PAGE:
But the reasons for that support, and big weekday crowds, are obvious.
The Orioles lead MLB in runs, home runs (75, a pace for 225), stolen bases, slugging percentage and Muscles Above Replacement. True, only three teams have a worse ERA than the Orioles. While the Nats’ struggling hitters may regain their career norms, ugly pitching goes straight to the bone.
As flawed as the Nats hitting and the O’s pitching may be, the future of both young teams is as bright as a new day, with 20-year-old stars Bryce Harper and Manny Machado (.332), and young veteran all-stars like Ryan Zimmerman and Matt Wieters, Desmond and Adam Jones.
If you don’t want to argue their merits, you don’t like ball. “We’re pretty evenly matched,” said Nats Manager Davey Johnson. “Their offense is running on all cylinders. Our offense has a few flat tires.”
“Right now they are an awfully good offensive club,” said Nats GM Mike Rizzo, pointing to the 57-homer, 150-RBI pace of first baseman Chris (Crush) Davis. “We like our starting pitching and our pitching in general. When healthy, and hitting like we can, we still think we’re as good as any team around.”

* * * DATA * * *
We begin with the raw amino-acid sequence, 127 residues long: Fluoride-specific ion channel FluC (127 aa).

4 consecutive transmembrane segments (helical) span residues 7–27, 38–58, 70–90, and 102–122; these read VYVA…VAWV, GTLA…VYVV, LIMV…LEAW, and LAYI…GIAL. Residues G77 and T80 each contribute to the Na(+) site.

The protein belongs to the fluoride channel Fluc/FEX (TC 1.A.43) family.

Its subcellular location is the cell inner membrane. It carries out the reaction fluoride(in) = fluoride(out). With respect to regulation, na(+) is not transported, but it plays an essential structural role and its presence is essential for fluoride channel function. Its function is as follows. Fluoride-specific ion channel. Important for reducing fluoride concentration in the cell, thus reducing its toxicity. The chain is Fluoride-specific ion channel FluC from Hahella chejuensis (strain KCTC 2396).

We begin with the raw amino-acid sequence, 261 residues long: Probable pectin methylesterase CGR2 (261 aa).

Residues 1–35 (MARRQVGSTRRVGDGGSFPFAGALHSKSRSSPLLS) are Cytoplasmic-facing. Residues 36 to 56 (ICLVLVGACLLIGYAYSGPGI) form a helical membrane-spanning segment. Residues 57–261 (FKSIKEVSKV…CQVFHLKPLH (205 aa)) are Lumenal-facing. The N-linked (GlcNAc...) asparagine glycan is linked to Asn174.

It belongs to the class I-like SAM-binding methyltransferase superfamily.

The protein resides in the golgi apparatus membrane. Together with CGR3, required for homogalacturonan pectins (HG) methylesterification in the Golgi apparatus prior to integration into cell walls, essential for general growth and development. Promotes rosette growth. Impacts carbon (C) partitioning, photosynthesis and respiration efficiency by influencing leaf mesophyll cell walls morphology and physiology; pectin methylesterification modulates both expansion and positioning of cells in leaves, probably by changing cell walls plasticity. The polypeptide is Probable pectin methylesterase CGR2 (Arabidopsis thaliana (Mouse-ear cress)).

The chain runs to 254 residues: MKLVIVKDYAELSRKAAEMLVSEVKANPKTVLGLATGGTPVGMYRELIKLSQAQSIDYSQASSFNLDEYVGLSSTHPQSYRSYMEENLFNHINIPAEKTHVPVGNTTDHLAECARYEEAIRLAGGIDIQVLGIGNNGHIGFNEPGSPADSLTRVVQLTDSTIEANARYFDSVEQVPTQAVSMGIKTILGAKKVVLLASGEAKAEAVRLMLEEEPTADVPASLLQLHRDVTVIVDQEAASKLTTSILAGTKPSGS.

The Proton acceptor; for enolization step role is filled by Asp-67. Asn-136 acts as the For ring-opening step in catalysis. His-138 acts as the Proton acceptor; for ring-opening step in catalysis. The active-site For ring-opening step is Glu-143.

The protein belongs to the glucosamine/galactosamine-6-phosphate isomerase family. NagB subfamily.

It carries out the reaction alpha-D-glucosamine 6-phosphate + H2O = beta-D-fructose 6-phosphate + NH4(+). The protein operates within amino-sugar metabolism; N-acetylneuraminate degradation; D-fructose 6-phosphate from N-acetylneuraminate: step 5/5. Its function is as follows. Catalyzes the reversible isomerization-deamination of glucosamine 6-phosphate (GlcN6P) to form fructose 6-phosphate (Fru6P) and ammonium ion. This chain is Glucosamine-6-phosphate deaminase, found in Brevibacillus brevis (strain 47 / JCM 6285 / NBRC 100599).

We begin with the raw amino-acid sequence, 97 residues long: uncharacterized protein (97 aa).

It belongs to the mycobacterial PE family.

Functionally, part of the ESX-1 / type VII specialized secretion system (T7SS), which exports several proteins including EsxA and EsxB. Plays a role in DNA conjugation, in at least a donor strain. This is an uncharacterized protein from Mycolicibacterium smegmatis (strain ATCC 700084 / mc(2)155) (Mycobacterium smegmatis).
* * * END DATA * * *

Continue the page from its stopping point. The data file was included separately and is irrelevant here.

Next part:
Which team has the better chance to reach the playoffs or even dream of winning the World Series? On that, you can get a genuine heated fuss between experts. ESPN number crunchers give the O’s a 34.4 percent chance to make the playoffs, much better than the Nats’ mere 22.3 percent.
However the reigning kings of geekdom reside at Baseball Prospectus. They’re so respected inside the industry that the Nats have a “Baseball Prospectus Day” at Nats Park on July 7. PECOTA, a Baseball Prospectus site, uses computer simulations to project performance. They think the Nats have a 41 percent chance to reach the playoffs and a 3.9 percent to win the Series (down from 11 percent preseason). The Orioles currently have only a 17.9 percent playoff chances, in part because they’re in the tough AL East, a minuscule 0.7 percent chance to win the Series.
The more than 145,000 fans at Nationals Park and Camden Yards this week can be expected to boo all of those dire pontifications.
The Nats’ Zimmerman speaks for the loyalists on both sides who think the best still lies ahead for both franchises.
“How did that [model] work out for them the last couple of years? Not very well, right?” said Zimmerman. “That’s why nerds shouldn’t do that stuff.”
For previous columns by Thomas Boswell, visit washingtonpost.com/boswell.